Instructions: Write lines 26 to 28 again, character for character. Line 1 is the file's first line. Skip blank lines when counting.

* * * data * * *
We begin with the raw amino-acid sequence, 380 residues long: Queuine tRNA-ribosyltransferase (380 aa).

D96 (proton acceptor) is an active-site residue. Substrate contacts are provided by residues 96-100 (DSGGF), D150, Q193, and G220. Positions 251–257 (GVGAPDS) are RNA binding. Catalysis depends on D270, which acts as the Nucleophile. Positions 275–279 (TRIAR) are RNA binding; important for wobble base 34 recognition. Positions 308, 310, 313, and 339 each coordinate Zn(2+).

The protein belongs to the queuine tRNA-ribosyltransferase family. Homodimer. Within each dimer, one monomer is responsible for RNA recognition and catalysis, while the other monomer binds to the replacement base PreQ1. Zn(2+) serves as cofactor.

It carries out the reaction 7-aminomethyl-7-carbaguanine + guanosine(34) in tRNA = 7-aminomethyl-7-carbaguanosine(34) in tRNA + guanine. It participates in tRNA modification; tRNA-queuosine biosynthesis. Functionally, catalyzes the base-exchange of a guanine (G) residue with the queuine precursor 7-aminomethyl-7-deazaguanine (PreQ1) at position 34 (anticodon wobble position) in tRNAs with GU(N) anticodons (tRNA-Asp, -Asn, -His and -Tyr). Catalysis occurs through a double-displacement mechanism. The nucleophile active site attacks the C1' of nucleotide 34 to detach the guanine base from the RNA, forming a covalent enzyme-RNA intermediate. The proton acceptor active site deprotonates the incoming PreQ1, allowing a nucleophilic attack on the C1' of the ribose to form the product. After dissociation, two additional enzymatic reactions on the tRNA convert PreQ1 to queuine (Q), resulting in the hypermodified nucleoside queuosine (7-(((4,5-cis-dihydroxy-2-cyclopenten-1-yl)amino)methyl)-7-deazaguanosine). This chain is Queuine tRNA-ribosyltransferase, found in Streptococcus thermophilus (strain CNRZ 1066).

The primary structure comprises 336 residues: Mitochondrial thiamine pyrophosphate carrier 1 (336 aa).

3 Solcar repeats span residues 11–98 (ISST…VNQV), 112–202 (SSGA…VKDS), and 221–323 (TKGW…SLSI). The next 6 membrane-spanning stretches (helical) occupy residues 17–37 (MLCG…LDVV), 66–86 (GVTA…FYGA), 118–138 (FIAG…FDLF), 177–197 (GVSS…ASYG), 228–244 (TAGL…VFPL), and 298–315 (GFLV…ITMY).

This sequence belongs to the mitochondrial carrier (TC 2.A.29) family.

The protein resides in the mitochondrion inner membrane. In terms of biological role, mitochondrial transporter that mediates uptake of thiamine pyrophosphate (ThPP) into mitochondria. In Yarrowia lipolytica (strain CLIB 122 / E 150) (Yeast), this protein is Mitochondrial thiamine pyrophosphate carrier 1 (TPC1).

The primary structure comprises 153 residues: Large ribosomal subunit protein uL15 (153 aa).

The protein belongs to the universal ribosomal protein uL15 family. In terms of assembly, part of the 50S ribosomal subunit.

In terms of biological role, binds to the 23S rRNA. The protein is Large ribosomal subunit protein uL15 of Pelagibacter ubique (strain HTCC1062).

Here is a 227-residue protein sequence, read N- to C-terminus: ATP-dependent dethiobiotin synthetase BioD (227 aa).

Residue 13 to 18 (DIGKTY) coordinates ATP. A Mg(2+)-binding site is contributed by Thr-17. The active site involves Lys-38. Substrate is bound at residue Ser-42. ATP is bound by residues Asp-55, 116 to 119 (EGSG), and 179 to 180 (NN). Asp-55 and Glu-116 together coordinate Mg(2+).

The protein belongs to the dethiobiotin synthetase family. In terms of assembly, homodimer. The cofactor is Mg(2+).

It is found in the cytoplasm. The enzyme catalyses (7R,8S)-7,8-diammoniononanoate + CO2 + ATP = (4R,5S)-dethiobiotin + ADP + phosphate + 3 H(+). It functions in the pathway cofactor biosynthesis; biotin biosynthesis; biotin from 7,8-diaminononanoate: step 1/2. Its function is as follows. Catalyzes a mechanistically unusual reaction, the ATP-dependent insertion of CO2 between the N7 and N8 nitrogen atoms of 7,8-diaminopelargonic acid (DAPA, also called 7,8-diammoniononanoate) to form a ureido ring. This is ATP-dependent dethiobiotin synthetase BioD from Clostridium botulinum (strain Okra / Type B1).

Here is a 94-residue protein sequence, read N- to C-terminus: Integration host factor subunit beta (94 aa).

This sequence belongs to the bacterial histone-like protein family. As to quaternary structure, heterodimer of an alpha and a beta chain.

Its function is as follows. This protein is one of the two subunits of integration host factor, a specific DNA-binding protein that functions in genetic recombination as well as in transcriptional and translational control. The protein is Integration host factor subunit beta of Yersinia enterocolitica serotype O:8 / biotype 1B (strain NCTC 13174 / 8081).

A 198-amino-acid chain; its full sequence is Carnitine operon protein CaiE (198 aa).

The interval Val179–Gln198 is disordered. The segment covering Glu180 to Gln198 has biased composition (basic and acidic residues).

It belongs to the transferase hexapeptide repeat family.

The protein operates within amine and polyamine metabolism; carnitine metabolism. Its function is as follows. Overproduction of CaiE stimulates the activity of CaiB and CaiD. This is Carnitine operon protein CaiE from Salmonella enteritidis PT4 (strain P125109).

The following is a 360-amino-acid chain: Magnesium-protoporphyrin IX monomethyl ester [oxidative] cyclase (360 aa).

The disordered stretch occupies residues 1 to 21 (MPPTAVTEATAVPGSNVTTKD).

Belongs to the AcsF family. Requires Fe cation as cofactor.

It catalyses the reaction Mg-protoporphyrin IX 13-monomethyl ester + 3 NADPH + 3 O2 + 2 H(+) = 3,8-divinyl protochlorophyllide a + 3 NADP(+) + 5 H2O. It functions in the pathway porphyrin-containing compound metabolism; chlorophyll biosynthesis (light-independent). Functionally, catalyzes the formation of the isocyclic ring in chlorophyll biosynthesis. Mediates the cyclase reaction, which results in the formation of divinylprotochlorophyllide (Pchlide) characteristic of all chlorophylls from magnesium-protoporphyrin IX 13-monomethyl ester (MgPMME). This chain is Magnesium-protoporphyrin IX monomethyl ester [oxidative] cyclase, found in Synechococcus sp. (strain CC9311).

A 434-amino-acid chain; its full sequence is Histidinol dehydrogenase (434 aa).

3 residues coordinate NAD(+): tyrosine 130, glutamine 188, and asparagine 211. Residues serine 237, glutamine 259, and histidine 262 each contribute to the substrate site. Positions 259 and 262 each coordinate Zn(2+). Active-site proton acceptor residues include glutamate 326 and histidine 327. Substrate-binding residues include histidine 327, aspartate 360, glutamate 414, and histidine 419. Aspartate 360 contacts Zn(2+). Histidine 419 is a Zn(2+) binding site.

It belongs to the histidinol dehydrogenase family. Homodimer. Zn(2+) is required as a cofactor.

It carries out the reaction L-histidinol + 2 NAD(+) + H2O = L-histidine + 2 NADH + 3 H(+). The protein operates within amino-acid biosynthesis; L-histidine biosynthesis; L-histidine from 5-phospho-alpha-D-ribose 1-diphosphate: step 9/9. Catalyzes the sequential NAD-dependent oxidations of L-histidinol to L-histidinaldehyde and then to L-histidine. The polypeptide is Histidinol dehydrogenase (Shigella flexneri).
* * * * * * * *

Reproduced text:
It catalyses the reaction Mg-protoporphyrin IX 13-monomethyl ester + 3 NADPH + 3 O2 + 2 H(+) = 3,8-divinyl protochlorophyllide a + 3 NADP(+) + 5 H2O. It functions in the pathway porphyrin-containing compound metabolism; chlorophyll biosynthesis (light-independent). Functionally, catalyzes the formation of the isocyclic ring in chlorophyll biosynthesis. Mediates the cyclase reaction, which results in the formation of divinylprotochlorophyllide (Pchlide) characteristic of all chlorophylls from magnesium-protoporphyrin IX 13-monomethyl ester (MgPMME). This chain is Magnesium-protoporphyrin IX monomethyl ester [oxidative] cyclase, found in Synechococcus sp. (strain CC9311).

A 434-amino-acid chain; its full sequence is Histidinol dehydrogenase (434 aa).

3 residues coordinate NAD(+): tyrosine 130, glutamine 188, and asparagine 211. Residues serine 237, glutamine 259, and histidine 262 each contribute to the substrate site. Positions 259 and 262 each coordinate Zn(2+). Active-site proton acceptor residues include glutamate 326 and histidine 327. Substrate-binding residues include histidine 327, aspartate 360, glutamate 414, and histidine 419. Aspartate 360 contacts Zn(2+). Histidine 419 is a Zn(2+) binding site.